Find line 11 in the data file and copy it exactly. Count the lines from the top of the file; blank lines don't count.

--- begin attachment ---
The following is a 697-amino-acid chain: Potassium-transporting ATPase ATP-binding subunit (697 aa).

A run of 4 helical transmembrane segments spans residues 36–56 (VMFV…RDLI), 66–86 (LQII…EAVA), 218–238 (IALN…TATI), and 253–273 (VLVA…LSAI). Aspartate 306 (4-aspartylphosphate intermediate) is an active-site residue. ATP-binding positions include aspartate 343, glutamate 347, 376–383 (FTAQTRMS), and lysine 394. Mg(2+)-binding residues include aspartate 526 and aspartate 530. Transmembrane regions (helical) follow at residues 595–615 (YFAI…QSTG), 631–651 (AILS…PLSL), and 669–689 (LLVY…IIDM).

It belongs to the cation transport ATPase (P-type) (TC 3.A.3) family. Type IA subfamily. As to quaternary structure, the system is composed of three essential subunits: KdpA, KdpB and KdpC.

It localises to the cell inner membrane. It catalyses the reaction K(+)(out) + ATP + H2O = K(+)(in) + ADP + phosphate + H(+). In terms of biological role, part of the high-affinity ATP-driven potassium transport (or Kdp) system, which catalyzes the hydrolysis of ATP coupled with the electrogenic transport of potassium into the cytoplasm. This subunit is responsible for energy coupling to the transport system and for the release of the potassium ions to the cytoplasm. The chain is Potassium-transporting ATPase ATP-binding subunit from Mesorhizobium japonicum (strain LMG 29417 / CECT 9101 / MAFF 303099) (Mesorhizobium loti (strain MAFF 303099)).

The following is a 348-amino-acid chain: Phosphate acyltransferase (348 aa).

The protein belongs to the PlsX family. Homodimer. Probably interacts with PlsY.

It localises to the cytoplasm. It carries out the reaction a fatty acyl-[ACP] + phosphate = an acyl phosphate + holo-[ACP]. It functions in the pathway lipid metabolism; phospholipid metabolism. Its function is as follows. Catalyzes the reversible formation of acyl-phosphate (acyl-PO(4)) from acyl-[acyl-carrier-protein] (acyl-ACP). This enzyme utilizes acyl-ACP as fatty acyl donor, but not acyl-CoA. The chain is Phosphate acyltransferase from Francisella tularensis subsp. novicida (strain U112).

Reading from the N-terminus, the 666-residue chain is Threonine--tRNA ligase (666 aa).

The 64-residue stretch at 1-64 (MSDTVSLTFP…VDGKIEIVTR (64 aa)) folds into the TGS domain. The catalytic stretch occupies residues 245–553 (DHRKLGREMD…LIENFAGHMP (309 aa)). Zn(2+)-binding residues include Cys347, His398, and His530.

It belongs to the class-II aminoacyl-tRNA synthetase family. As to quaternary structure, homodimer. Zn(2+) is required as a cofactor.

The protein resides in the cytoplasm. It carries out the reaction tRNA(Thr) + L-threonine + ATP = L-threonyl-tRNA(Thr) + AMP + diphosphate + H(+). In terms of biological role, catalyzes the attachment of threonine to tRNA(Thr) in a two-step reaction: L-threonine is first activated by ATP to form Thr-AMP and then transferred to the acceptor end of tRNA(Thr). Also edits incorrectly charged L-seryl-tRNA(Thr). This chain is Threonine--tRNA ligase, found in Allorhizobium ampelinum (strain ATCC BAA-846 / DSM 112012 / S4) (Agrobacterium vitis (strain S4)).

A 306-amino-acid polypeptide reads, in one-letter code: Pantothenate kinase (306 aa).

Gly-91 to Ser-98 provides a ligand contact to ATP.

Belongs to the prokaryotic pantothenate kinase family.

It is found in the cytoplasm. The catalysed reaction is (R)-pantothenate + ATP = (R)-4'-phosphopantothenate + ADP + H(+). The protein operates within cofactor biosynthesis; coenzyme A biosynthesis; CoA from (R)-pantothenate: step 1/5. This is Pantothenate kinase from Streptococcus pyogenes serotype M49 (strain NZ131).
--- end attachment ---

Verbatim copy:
The protein resides in the cytoplasm. It carries out the reaction tRNA(Thr) + L-threonine + ATP = L-threonyl-tRNA(Thr) + AMP + diphosphate + H(+). In terms of biological role, catalyzes the attachment of threonine to tRNA(Thr) in a two-step reaction: L-threonine is first activated by ATP to form Thr-AMP and then transferred to the acceptor end of tRNA(Thr). Also edits incorrectly charged L-seryl-tRNA(Thr). This chain is Threonine--tRNA ligase, found in Allorhizobium ampelinum (strain ATCC BAA-846 / DSM 112012 / S4) (Agrobacterium vitis (strain S4)).